Luton grandmother who suffered heart attack in her 20s while pregnant braves head shave to fund medical research

A Luton octogenarian, who suffered a heart attack back when she was only 23, is now helping to fund medical research thanks to her daring headshave.

Friday, 23rd November 2018, 9:47 am
Updated Friday, 23rd November 2018, 10:52 am
Inspirational grandmother, Joyce. She used to have a curly perm.

Brave pensioner Joyce Kelsey, 81, recently had all of her hair shaved off in front of friends and family at the Luton Christian Fellowship, Castle Street, and raised £715 for the British Heart Foundation.

The kind grandmother is fundraising in her 80s because of the fightening health scare she suffered when she was in her early 20s and pregnant.

Since the incident, Joyce has had heart problems her whole life, and recently lost a dear friend to cardiovascular disease, also spurring on her mission to fundraise.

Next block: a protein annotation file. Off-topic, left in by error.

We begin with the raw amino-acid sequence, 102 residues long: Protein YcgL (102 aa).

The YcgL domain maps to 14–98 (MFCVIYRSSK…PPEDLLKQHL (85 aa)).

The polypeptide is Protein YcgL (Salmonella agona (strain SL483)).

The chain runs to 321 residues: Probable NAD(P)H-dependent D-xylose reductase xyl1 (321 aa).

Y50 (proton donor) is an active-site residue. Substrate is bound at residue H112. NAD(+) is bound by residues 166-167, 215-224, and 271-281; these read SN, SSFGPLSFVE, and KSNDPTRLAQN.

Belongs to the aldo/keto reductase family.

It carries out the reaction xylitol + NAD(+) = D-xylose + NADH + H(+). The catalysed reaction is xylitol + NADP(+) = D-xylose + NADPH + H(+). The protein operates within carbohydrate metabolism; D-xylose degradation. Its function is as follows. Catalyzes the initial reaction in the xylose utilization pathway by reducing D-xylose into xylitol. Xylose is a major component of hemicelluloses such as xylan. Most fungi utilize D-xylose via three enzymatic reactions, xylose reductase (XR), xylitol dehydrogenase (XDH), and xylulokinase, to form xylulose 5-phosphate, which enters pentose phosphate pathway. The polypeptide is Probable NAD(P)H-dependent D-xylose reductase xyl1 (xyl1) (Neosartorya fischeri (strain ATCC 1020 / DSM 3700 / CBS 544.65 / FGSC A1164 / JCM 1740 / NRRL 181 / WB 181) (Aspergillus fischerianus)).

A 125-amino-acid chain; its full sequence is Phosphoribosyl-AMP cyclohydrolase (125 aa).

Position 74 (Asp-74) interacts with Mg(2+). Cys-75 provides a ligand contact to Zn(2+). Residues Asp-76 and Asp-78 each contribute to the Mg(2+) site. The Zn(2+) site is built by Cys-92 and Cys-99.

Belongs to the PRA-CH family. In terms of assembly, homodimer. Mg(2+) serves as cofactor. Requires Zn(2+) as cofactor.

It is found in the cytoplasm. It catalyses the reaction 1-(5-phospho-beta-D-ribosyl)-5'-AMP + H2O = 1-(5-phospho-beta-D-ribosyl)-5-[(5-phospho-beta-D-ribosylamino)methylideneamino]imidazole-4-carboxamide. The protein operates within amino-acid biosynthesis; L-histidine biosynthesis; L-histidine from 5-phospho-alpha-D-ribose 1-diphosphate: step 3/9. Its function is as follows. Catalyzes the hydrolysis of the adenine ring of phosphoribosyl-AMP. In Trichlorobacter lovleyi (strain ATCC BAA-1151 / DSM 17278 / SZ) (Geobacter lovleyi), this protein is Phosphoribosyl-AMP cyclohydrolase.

A British Heart Foundation spokeswoman, said: “Joyce suffered a heart attack aged 23 whilst pregnant back in 1961.

“Incredibly, both Joyce and baby were fine; there were no further investigations and she was just given bed rest.

“Joyce wasn’t sure what she could do to fundraise, as she isn’t able to run a marathon or cycle from London to Brighton.

“She therefore chose to shave her head. Her granddaughter Carrie Wells acted as hairdresser, which Carrie said was terrifying but that her nan took it in her stride.”

Sarah Cunningham, fundraising manager for Bedfordshire and Cambridgeshire, described Joyce as “inspirational” - even more so for choosing to lose her hair in the winter instead of the summer!

She is also appealing for more Lutonians to be like Joyce and take on a challenge by joining their local fundraising group to help lifesaving research and “save more families from devastation”.

The BHF spokeswoman added: “1961 was the same year as The British Heart Foundation was founded by a group of medical professionals, who were concerned about the increasing death rate from cardiovascular disease.

“They wanted to fund extra research into the causes, diagnosis, treatment, and prevention of heart and circulatory diseases. Heart disease is heartless.”